Plot: Casper isn’t called The Friendly Ghost for no reason, as while he might be a ghost, he is still friendly. This is unusual for a ghost of course, since ghosts are supposed to haunt houses and scare people. But Casper would rather make friends than run them off, which gets him into trouble at times. No matter how often he is told to scare or else, he refuses to be a mean spirit. So now, he has to get to back to the basics and attend Scare School. The hope is that with the right lessons and a good teacher, Casper will give up his kind ways and be the frightful ghost they think he should be. So Casper goes to his classes and pays attention, but he doesn’t intend to become a scary ghost. He does learn though, he learns that the headmasters of the school have plans to take over the world. But can Casper manage to make sure they don’t succeed?
Entertainment Value: Casper is back and in this made for television special, he’s even computer generated. The story is basic, but works well since it is just the kind of tale we’d expect from a Casper movie. The writing isn’t that sharp, but on a made for television children’s movie scale, its decent enough. The jokes will have younger viewers entertained and for older fans of the characters, its fun to see them in this new approach. This is not a show with hidden in jokes for adults like Shrek, the jokes are all child appropriate and outside of some mildly crude moments, this show is inoffensive. The animation isn’t at Pixar levels, but has a cool visual design and is better than I had expected. The movie was spun into a television series, so the animation style makes sense from that perspective. This might not be an animation classic, but fans of Casper should have a little fun here.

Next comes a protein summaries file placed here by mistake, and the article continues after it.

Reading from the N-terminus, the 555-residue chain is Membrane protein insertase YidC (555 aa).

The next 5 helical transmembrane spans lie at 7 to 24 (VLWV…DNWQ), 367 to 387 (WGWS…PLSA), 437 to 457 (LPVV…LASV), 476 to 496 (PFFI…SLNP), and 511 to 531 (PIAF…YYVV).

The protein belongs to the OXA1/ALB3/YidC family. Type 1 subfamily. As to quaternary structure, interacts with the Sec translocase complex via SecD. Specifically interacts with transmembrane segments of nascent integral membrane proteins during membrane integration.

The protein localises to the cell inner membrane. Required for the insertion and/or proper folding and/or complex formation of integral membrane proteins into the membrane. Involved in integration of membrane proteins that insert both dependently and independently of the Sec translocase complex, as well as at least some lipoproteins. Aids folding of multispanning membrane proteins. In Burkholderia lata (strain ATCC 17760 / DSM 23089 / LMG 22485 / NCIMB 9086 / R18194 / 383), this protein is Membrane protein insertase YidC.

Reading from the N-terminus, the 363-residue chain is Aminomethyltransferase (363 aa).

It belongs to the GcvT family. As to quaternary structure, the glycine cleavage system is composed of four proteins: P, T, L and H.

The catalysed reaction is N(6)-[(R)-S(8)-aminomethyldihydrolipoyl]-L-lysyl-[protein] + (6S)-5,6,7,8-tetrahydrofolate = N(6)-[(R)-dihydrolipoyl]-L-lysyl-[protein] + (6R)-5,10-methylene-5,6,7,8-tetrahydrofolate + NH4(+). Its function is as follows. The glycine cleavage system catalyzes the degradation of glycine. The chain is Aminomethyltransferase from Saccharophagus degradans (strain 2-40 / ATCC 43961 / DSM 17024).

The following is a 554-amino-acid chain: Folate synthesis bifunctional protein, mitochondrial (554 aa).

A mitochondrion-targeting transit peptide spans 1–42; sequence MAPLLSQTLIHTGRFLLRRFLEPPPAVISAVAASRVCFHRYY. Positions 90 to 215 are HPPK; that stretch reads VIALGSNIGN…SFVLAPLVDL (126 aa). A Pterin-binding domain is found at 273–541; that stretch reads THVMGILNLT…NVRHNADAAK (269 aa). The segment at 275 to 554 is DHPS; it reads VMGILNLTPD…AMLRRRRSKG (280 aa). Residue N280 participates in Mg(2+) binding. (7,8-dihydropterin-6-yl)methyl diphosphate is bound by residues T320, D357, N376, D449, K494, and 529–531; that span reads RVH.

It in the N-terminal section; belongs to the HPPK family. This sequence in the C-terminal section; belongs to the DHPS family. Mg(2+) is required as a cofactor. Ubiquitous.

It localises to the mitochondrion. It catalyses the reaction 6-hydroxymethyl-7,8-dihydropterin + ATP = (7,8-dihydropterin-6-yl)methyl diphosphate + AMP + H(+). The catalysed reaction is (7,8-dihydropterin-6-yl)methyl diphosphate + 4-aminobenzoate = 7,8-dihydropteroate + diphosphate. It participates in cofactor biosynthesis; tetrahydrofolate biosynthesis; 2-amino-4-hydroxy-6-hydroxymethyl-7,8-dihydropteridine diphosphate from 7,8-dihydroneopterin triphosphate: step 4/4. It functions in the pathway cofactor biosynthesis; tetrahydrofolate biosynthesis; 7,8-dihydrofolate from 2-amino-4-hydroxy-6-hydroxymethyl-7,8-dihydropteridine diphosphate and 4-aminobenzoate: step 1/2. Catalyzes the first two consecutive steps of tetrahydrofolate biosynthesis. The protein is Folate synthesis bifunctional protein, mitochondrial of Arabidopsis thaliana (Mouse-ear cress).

The material might not be the best, but Casper’s Scare School boasts a much more interesting cast than you might expect. An assortment of the usual voice talent regulars is present, with Dan Castellaneta, Billy West, John DiMaggio, Maurice LaMarche, Fred Tatasciore, and more, so there’s immense vocal performance skill there, but that’s just the start here. The voice cast also includes Phyllis Diller, Christy Carlson Romano, Jim Belushi, Kevin McDonald, and of course, Bob Saget. The performances are fine, if a little basic overall, but this is an eclectic, impressive lineup. I mean, if you don’t want to hear Jim Belushi and Bob Saget in a children’s animated feature, I don’t even know what to think at that point.